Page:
President’s Message

As I write this column for the EMC Society Newsletter, it is the morning of the first day of 2005. This is a new year with many new considerations. Personally, I have just begun working with a new employer. My revised contact information may be located at the end of this column. Beginning a new job involves a number of adjustments, some of them pleasant, some not so, a few wrenching decisions and a number of questions and surprises.

“How did I collect this many books and papers?”
“Who did I loan that first edition, signed by the author, copy of….”
“Oh, that is where that fell down behind my (desk, book case, file cabinet, etc.)”
“Wow, I haven’t seen that for (N) years!”
“Whom can I give that to?”
“How did I get 12 copies of…..?”

Leaving old friends that have been with you through thick and thin leaves a profound sense of loss. Leaving circumstances that have become familiar, if no longer comfortable, requires adapting and adjusting. Both of these encourage growth and a re-examination of ideas, attitudes and mind-sets.
The pleasant adjustments come from meeting a new group of co-workers, with whom we can share much. There will be chances to try out new ideas and ways of doing things that will encourage a reexamination of old habits and the likely replacement of some with better ways of doing things. There will also be the confirmation that some of the tried and true really do work the best for you and your circumstances. All in all, an appropriate set of questions and adjustments to accompany welcoming in a New Year.

The EMC Society in Review
This last year, the EMC Society began slowly recovering membership, along with the rest of IEEE. We attribute this mostly to the effects of an improving economy, with little or no credit taken by the Board of Directors (BoD) for this change. Indeed, most of the IEEE is now looking at its operations and functions with serious questions about its long-term viability. The EMC Society is doing the same.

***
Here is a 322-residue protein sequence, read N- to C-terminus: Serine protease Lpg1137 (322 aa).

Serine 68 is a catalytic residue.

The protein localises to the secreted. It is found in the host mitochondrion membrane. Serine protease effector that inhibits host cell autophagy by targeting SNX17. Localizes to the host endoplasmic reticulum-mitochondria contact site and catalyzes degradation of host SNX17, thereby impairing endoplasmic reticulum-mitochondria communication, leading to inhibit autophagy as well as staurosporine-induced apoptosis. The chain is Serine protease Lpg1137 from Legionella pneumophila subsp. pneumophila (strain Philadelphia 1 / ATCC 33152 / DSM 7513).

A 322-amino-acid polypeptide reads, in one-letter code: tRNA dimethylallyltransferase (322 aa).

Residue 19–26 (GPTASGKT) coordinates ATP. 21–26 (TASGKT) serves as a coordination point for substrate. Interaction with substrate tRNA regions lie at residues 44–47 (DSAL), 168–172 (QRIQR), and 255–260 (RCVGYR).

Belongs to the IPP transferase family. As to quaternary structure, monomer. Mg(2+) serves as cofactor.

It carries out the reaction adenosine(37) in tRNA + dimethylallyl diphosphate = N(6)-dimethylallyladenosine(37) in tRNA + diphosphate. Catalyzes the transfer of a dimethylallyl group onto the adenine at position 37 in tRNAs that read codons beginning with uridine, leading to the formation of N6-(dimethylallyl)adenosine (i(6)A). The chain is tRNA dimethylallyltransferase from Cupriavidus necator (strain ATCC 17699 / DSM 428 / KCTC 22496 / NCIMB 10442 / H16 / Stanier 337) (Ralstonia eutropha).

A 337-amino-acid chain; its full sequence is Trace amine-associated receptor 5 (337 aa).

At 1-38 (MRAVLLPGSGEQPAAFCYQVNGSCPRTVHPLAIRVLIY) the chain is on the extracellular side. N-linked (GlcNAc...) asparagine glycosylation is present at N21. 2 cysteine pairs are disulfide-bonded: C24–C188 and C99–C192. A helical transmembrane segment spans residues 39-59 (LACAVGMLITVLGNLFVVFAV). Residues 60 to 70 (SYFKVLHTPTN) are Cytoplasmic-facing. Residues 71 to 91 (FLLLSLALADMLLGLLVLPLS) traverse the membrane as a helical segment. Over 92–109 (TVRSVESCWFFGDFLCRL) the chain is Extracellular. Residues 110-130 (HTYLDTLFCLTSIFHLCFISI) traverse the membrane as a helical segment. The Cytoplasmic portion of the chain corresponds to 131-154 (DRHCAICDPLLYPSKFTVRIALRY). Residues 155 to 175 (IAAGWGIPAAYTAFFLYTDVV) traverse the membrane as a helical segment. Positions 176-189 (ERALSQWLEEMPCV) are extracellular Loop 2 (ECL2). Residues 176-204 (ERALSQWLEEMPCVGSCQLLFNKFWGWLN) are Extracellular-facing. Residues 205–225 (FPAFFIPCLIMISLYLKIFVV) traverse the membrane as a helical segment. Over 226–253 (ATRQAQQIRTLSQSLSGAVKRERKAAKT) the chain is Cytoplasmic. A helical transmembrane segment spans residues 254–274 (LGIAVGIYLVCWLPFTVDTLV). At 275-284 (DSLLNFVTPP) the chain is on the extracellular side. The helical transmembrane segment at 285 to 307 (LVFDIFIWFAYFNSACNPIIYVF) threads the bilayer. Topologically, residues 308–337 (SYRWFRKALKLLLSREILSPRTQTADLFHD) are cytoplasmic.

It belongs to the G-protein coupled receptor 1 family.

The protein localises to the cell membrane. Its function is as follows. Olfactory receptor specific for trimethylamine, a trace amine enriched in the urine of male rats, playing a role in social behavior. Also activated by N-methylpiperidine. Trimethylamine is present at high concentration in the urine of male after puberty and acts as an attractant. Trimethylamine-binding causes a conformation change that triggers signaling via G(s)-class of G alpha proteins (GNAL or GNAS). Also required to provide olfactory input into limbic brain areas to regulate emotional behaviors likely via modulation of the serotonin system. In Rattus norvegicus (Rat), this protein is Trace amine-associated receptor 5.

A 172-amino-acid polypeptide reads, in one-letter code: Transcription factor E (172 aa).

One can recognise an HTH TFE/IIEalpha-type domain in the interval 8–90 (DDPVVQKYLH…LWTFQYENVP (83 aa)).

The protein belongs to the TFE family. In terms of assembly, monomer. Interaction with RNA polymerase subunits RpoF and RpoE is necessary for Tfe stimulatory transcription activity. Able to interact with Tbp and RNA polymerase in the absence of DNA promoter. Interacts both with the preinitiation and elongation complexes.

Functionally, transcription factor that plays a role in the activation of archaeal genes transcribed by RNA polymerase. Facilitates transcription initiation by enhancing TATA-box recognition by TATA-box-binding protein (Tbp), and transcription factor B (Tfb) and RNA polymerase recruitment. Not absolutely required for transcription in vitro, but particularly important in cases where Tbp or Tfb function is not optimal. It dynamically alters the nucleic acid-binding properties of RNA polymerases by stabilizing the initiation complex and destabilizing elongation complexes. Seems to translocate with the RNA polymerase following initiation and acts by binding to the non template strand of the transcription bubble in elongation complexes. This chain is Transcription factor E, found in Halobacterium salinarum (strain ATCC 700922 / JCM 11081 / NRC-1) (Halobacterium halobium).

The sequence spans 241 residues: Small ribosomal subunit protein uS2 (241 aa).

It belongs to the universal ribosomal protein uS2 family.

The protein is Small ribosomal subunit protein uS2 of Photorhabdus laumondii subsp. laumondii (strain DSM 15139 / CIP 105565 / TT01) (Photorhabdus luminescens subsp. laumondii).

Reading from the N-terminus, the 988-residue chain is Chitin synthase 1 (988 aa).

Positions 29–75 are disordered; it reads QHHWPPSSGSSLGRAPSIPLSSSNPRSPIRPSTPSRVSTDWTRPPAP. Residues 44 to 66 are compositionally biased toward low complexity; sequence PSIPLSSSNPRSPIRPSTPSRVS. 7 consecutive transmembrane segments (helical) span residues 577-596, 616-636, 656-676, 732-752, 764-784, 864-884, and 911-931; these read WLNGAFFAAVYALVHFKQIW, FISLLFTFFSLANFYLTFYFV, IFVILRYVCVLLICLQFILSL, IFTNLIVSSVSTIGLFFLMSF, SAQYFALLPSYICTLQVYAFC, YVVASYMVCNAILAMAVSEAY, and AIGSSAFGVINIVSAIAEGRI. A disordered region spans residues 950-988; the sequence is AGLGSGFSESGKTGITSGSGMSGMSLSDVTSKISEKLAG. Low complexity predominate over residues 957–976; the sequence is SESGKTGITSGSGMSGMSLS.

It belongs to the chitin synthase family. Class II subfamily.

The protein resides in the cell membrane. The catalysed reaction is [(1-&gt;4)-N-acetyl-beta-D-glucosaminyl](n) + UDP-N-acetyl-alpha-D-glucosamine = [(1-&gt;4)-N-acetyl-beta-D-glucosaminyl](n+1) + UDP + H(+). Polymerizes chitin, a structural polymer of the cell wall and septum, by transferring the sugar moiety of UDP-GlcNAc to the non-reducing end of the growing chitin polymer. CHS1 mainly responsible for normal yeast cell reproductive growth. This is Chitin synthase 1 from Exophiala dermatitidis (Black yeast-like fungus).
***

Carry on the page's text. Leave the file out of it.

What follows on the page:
We have several new members added to the BoD, and the November elections shifted our Vice Presidents around slightly. The complete list of offices and officers can be found on our web site. I want to call particular attention to the election of Andrew Drozd as our new President Elect. Andy will take over the day-to-day duties of running the Society in 2006. He will spend the next year becoming familiar with the duties of the office, the interactions with the Technical Activities Board, and running the Long Range Planning committee. We hope to have him well prepared when he takes over the controls on January 1, 2006. If anyone is interested in participating in the activities of the Long Range Planning Committee, or just wants to provide suggestions for committee consideration, you can find Andy’s contact information on the Society web page.
When Andy accepted the position of President Elect, we needed to replace him as the Vice President of Member Services. We used this opportunity to move Elya Joffe from his role as Vice President of Conferences into the Vice President of Member Services position, which complements his demonstrated strengths and interests. To fill the now vacant position of Vice President of Conferences we were able to elevate Barry Wallen to this position. Barry has served effectively as the Chairman of the Committee overseeing International Conferences, and is well suited to carry forward the work of planning and coordinating our worldwide conference schedule.
The other members of the BoD officer corps who have demonstrated their long-term dedication to the Society and consistency of purpose in its governance were retained in their posts. The complete list of current BoD Officers is shown below, with the new assignments shown in bold:

President.......................................................... K Williams
President-Elect ..............................................A Drozd